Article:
Enhancing Conditional Routing in Rails

Rails’ routing infrastructure supports the concept of conditional routes: preconditions that must be satisfied before a particular route will trigger. Rails 2.1 supports one built-in condition, HTTP method checking, which is of some use but rather limited. What I needed was to be able to limit certain routes to only trigger when a particular host-name was used to access the application.

I thought I’d have to write messy additional logic until a little comment tucked away in ActionController::Routing::RouteSet and ActionController::Routing::Routing caught my eye. Here I briefly show you how to leverage this functionality for your own purposes.

The Goal — Conditional Routes in routes.rb

Let’s work backwards and see the result I was aiming for. I wanted to expand the existing capabilities of the routing engine and be able to restrict routes to specific hosts. The conditional routing option works by adding a parameter to your route specifications. Here are some examples:

map.with_options(:controller => 'feeds', :conditions => {:hosts => MY_HOSTS}) do |feed|
  feed.feeds_articles '/feeds/articles', :action => 'articles'
  feed.feeds_podcast '/feeds/podcast', :action => 'podcast'


map.resources :podcasts, :conditions => {:hosts => MY_HOSTS}, 
   :member => {:show_notes => :get, :transcript => :get},
   :collection => {:admin => :get} do |podcast|
     podcast.resources :comments, :member => {:report_as_ham => :get, :report_as_spam => :get}

or even

map.connect ':controller/:action/:id', :conditions => {:hosts => MY_HOSTS}

In Rails 2.1, however, no such option :hosts exists, only an option to check the HTTP method via :method.

The Implementation

I haven’t really ever needed to use the conditional routing support before, and didn’t really think about it due to it only supporting the HTTP method check. For that reason, I originally thought I’d have to write my own logic, either patching existing Routing routines (nearly right!) or by writing new stuff that could get messy (bad idea).

During a last scan through the code for the keyword “conditions”, I saw this comment:

# Plugins may override this method to add other conditions, like checks on
# host, subdomain, and so forth. Note that changes here only affect route
# recognition, not generation.

Good, a place to start afterall! The solution is elegant as it only requires overriding two simple routines. You can do this in your own app by writing code that gets loaded at startup. Here is one implementation in its entirety:

require 'action_controller'

module ActionController
  module Routing
    class RouteSet
      def extract_request_environment(request)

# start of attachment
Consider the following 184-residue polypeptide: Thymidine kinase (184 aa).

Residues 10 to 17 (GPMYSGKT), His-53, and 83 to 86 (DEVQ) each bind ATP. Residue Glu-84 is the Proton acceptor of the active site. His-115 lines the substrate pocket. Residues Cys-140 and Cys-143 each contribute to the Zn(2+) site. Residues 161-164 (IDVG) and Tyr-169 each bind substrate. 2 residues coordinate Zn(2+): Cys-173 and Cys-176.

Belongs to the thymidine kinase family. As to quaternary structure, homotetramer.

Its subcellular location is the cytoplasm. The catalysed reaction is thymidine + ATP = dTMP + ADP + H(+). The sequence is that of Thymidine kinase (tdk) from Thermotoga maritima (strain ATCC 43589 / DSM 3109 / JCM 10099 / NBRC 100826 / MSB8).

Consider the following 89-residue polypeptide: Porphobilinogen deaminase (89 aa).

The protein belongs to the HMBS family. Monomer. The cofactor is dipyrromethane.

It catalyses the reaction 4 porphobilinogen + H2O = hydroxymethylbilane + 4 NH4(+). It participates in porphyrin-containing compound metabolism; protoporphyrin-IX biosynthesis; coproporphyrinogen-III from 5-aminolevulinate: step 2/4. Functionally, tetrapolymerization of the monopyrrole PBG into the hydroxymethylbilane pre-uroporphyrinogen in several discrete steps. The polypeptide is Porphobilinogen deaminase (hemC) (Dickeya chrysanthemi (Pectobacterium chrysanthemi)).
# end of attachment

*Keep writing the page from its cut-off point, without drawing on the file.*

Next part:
{ :method => request.method, :host => request.host }

    class Route
      def recognition_conditions
        result = ["(match = #{Regexp.new(recognition_pattern).inspect}.match(path))"]
        result << "conditions[:method] === env[:method]" if conditions[:method]
        result << "conditions[:hosts].include?(env[:host])" if conditions[:hosts]

My code is very simplistic and tuned for my needs, but gives you an example of where to patch in. Here, I simply supply a list of host names I care about, and check the incoming host against that list.

Use extract_request_environment to parse out and store any data you will want to use in your conditional checks. This data will be available in the env hash later on.

recognition_conditions generates an Array of String objects that contain the Ruby code that will be used to build dynamic conditional test methods when the routing engine compiles the routes data in routes.rb.

I drop the source file into my project’s pre-existing lib/plugins/action_controller_extensions/lib directory as action_controller_extensions.rb and include an init.rb loader stub in my lib/plugins/action_controller_extensions directory:

require 'action_controller_extensions'	

My app deals with loading up such “plugins” at startup. You may have a different set-up. You can get the same effect by putting a require for the main source file in your startup code.

It would be great to see other generally useful conditionals contributed by the community.

Add Your Comments

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There is a way!

From: AJ ONeal, 04/22/10 10:08 PM

http://api.rubyonrails.org/classes/ActiveRecord/Base.html Protected attributes won‘t be set unless they are given in a block. For example: # Now 'Bob' exist and is an 'admin' User.find_or_create_by_name(:name => 'Bob', :age => 40) { |u| u.admin = true }

RE: Metaprogramming

From: Christopher Haupt, 09/03/08 09:46 AM

Michael: Good point about alias_method_chain. I'll rev the article when I can to refactor to use it. Before using alias_method_chain (and friends), I'd like to explain how it works since that sometimes trips people up. Thanks!


From: Michael Bleigh, 09/03/08 08:58 AM

It might be better if you used alias_method_chain instead of directly overriding the methods. That way if the core implementation changes, your code isn't brittle. I've coded up a quick example here: http://gist.github.com/8615 Also just thought I'd mention that my plugin SubdomainFu adds a :subdomain conditional using this same method. You can see the code for that here: http://github.com/mbleigh/subdomain-fu/tree/master%2Flib%2Fsubdomain_fu%2Frouting_extensions.rb?raw=true

What is Old is New Again

From: Christopher Haupt, 08/27/08 01:31 PM

I'm always amazed how much you can learn from reading the code (over and over again) with a specific goal in mind. While I've been through the routing code a number of times, it was never with this need in mind. It is great to "rediscover" features you can tap like this. Going through our archives, only after I did all of the leg work did I know the right way to search for other implementations. We have some links you can check out for other write-ups. Have fun!


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